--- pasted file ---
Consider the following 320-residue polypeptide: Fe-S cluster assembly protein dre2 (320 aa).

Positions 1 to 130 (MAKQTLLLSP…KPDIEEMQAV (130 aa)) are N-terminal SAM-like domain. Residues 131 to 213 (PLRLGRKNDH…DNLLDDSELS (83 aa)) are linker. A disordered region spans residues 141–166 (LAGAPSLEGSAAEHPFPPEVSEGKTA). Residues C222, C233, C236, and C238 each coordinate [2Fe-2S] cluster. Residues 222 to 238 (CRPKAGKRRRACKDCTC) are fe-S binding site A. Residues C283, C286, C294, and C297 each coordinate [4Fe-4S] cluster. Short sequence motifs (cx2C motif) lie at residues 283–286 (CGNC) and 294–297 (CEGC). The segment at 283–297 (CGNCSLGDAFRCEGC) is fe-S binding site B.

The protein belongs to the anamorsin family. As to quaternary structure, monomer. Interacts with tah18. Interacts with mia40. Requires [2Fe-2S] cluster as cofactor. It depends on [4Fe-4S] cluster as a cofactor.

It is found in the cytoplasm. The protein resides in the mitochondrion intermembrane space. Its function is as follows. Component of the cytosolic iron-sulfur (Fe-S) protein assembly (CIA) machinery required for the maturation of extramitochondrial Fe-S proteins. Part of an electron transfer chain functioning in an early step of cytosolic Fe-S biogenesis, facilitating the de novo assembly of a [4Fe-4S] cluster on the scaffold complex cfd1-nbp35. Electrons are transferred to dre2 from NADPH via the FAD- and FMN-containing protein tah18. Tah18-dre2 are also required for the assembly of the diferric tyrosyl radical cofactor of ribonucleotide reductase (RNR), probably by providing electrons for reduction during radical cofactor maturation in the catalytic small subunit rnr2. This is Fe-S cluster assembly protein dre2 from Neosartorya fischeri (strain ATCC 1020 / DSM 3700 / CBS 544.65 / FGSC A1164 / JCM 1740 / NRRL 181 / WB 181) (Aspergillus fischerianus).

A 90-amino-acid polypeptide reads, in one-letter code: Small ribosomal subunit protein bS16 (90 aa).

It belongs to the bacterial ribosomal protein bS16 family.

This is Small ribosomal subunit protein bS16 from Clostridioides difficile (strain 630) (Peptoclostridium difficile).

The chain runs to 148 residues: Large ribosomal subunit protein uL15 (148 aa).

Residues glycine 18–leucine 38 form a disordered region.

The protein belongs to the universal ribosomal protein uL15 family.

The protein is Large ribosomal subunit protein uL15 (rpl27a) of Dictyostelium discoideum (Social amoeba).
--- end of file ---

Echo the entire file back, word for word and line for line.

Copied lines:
Consider the following 320-residue polypeptide: Fe-S cluster assembly protein dre2 (320 aa).

Positions 1 to 130 (MAKQTLLLSP…KPDIEEMQAV (130 aa)) are N-terminal SAM-like domain. Residues 131 to 213 (PLRLGRKNDH…DNLLDDSELS (83 aa)) are linker. A disordered region spans residues 141–166 (LAGAPSLEGSAAEHPFPPEVSEGKTA). Residues C222, C233, C236, and C238 each coordinate [2Fe-2S] cluster. Residues 222 to 238 (CRPKAGKRRRACKDCTC) are fe-S binding site A. Residues C283, C286, C294, and C297 each coordinate [4Fe-4S] cluster. Short sequence motifs (cx2C motif) lie at residues 283–286 (CGNC) and 294–297 (CEGC). The segment at 283–297 (CGNCSLGDAFRCEGC) is fe-S binding site B.

The protein belongs to the anamorsin family. As to quaternary structure, monomer. Interacts with tah18. Interacts with mia40. Requires [2Fe-2S] cluster as cofactor. It depends on [4Fe-4S] cluster as a cofactor.

It is found in the cytoplasm. The protein resides in the mitochondrion intermembrane space. Its function is as follows. Component of the cytosolic iron-sulfur (Fe-S) protein assembly (CIA) machinery required for the maturation of extramitochondrial Fe-S proteins. Part of an electron transfer chain functioning in an early step of cytosolic Fe-S biogenesis, facilitating the de novo assembly of a [4Fe-4S] cluster on the scaffold complex cfd1-nbp35. Electrons are transferred to dre2 from NADPH via the FAD- and FMN-containing protein tah18. Tah18-dre2 are also required for the assembly of the diferric tyrosyl radical cofactor of ribonucleotide reductase (RNR), probably by providing electrons for reduction during radical cofactor maturation in the catalytic small subunit rnr2. This is Fe-S cluster assembly protein dre2 from Neosartorya fischeri (strain ATCC 1020 / DSM 3700 / CBS 544.65 / FGSC A1164 / JCM 1740 / NRRL 181 / WB 181) (Aspergillus fischerianus).

A 90-amino-acid polypeptide reads, in one-letter code: Small ribosomal subunit protein bS16 (90 aa).

It belongs to the bacterial ribosomal protein bS16 family.

This is Small ribosomal subunit protein bS16 from Clostridioides difficile (strain 630) (Peptoclostridium difficile).

The chain runs to 148 residues: Large ribosomal subunit protein uL15 (148 aa).

Residues glycine 18–leucine 38 form a disordered region.

The protein belongs to the universal ribosomal protein uL15 family.

The protein is Large ribosomal subunit protein uL15 (rpl27a) of Dictyostelium discoideum (Social amoeba).